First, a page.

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20121113
20121113
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years. both sides working. bill clinton was here, -- i would get up and make a speech. explaining stuff. he's more of a rock star than i'll are ever be. i just want to thank bono. [applause] i want to thank bono for stepping away from the microphone. i knew he couldn't rhyme. i'm glad he can fall back on adding and subtracting. as you know -- [laughter] [applause] , i mean, the one campaign, it might be the one thing all of us can agree on. [laughter] and all of this happens without social media. can you imagine what you can accomplish turbo charged? the power of these two is the power of technology the leverage they give us if they're willing to use it. i think we're. i know we are. i know, you are. whether you join one or buy red or join in ngo, we work alongside, we need you engaged in this fight. it's the defining struggle of our age. and it's not just aid. just getting smarter and smarter. it's trade and investment. social enterprise. working with the citizens i are to help unlock their domestic resources so they can do it for themselves. think anyone in africa likes aid? come on.
clearly, every single republican economist said bill clinton's tax increase was going to cause a massive recession to every single one. just like every single republican pollster said that romney was going to win. they were 100% wrong, and we had a broom instead. so they have zero credibility. they are wrong about everything and they lie about everything. >> do you feel better? >> yes. [laughter] >> jamie, did you of anything else? okay. stephanie, you indicated that you have a formal think you would like to discuss, or you have some opening remarks and we will give you even though we are already open, so would you, please. you can get appear if you like, absolutely. >> i have a slight chill. -- slideshow. i thought everyone would have one. so, i guess when i started thinking about fiscal cliff and what the options are, i came up with essentially three. one is to do nothing. and hit the cliff and let the cuts go into place and tax increases going to place, what we've been talking about here. the other is to act with a sense of urgency, to avoid the cliff, strike some sort of a grand barg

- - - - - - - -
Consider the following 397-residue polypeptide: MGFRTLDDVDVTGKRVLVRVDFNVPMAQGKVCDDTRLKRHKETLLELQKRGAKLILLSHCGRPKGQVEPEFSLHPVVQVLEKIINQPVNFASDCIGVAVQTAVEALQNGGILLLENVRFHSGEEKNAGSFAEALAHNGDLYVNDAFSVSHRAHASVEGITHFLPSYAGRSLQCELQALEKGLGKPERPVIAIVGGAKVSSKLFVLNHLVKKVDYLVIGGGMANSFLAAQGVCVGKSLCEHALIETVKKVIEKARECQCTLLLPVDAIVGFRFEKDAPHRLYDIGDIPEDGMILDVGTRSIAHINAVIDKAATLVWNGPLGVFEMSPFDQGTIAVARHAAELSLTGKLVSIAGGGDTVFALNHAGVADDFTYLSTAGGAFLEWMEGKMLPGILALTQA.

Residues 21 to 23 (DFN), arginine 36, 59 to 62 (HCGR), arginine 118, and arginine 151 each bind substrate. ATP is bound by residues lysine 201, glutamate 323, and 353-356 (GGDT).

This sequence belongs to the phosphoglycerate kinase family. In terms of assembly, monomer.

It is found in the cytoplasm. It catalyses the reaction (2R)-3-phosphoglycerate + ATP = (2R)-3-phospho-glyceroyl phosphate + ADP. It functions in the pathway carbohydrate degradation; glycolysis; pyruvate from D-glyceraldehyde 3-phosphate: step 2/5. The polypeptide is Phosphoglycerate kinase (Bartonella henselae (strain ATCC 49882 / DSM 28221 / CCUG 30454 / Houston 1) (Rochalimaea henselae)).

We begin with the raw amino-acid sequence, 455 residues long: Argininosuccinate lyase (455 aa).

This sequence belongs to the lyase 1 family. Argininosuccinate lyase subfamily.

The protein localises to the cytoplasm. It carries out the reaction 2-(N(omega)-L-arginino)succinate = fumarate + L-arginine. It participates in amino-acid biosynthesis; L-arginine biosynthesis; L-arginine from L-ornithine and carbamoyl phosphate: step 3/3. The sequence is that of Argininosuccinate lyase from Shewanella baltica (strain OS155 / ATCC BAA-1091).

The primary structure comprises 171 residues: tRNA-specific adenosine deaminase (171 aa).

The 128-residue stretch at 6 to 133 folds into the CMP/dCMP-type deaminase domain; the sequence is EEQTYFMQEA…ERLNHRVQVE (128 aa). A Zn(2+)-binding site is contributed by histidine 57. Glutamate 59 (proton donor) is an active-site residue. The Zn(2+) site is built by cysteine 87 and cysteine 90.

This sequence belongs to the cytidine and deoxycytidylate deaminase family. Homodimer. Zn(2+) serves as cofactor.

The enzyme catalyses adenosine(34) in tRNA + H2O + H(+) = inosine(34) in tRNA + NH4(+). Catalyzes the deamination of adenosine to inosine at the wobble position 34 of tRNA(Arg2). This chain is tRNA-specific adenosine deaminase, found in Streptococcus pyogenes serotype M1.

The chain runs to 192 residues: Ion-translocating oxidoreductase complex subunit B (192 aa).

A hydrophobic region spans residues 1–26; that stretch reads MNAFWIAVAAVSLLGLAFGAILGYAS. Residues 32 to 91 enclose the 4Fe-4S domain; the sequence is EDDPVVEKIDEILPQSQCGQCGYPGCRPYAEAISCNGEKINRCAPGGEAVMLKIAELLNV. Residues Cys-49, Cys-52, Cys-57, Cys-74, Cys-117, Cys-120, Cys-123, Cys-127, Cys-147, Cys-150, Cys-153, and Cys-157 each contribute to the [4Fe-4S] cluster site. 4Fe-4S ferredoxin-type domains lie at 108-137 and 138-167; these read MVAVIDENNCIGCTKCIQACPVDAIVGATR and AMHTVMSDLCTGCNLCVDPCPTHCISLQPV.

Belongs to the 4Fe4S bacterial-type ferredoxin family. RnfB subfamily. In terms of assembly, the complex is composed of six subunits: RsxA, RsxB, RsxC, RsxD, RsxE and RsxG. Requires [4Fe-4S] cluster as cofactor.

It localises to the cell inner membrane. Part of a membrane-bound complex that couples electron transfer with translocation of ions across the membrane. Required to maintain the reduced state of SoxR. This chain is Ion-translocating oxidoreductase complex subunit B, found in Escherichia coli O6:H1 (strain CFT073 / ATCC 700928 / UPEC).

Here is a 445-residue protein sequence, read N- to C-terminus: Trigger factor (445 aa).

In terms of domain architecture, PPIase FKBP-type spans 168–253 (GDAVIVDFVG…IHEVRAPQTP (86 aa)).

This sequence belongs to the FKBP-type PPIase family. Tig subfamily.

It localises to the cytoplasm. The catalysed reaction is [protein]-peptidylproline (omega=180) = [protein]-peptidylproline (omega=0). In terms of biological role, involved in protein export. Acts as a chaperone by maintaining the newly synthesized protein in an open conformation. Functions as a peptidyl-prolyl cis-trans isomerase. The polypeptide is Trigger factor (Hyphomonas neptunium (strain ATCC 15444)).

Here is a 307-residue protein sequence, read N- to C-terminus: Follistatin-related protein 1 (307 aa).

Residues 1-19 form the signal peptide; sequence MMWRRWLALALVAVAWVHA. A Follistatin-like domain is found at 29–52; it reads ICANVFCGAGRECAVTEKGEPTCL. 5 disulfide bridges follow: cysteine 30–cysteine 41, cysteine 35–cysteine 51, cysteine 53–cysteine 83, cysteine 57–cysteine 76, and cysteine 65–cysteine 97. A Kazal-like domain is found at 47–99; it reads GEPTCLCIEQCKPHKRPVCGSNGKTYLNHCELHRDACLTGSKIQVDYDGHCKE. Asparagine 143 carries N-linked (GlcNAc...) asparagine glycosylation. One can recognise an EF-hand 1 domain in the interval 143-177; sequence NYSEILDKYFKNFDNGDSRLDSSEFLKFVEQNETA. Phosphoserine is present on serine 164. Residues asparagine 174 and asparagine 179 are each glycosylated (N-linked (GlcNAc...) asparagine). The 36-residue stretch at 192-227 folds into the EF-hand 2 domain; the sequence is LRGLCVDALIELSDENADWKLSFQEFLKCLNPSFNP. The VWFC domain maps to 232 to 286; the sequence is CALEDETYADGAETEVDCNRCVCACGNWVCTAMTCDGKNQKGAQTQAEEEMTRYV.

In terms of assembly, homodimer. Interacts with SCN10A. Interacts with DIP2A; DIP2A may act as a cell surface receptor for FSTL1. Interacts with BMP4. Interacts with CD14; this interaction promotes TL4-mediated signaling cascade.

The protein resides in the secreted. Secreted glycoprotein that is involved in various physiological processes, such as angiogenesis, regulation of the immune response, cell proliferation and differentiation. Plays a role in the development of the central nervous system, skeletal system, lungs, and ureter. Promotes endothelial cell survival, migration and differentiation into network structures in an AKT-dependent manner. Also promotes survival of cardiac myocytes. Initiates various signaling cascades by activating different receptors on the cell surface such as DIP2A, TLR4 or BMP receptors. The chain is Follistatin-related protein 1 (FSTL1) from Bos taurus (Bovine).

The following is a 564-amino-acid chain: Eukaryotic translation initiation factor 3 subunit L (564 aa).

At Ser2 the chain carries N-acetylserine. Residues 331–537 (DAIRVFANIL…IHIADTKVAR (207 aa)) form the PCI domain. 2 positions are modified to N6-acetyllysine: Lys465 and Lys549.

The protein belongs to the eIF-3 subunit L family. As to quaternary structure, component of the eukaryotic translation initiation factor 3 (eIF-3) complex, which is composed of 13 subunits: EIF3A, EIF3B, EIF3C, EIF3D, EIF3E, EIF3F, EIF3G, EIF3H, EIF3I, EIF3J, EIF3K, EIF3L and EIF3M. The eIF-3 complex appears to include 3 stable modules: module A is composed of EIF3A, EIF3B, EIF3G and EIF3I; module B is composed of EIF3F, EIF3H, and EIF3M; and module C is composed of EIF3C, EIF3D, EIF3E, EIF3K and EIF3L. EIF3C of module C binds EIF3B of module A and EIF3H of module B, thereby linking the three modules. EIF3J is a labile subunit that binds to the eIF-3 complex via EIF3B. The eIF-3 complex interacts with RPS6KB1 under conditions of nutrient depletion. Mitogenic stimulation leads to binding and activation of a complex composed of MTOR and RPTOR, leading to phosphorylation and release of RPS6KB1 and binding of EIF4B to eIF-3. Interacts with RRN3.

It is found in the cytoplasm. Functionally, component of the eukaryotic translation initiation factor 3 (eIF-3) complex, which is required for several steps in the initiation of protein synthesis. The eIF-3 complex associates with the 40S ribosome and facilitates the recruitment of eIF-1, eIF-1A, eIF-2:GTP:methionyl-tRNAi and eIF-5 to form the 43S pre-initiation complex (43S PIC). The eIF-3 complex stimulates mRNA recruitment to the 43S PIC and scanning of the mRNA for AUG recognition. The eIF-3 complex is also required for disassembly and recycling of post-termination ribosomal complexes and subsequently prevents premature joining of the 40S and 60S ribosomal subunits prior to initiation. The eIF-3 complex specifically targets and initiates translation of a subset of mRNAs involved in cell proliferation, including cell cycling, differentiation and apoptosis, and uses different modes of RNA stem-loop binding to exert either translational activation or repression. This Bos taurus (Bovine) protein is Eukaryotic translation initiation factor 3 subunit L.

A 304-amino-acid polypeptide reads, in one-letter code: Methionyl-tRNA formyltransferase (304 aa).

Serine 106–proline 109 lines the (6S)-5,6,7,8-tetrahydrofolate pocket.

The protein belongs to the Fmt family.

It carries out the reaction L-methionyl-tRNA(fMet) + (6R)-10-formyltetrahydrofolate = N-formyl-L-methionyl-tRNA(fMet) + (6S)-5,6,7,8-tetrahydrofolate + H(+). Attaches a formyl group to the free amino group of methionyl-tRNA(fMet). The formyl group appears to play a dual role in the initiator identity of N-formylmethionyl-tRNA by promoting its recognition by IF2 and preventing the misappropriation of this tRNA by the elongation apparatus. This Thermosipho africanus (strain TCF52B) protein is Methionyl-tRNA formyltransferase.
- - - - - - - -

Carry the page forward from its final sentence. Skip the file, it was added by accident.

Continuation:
obama's, as did bill clinton, with a republican-controlled house and a republican-controlled senate after a more resounding second-term victory than president obama. both examples -- both of them -- illustrate the rare opportunity that divided government presents. president obama can follow suit or he can take the extremist view that both reagan and clinton rejected, by thumbing his nose at the other side and insisting that if republicans aren't willing to do things his way, he won't do anything at all. now, if the president's serious, he'll follow the leads of president reagan and clinton. if he's really serious, he'll put the campaign rhetoric aside, propose a realistic solution that can pass a republican-controlled house and a divided senate, and work to get it done. and if the president acts in this spirit, i have no doubt he'll have the support of his own party and a willing partner in ours. and the american people will breathe a sigh of relief knowing not only that we've avoided a crisis but that washington can still serve their interests. unless we act i, in a few short weeks
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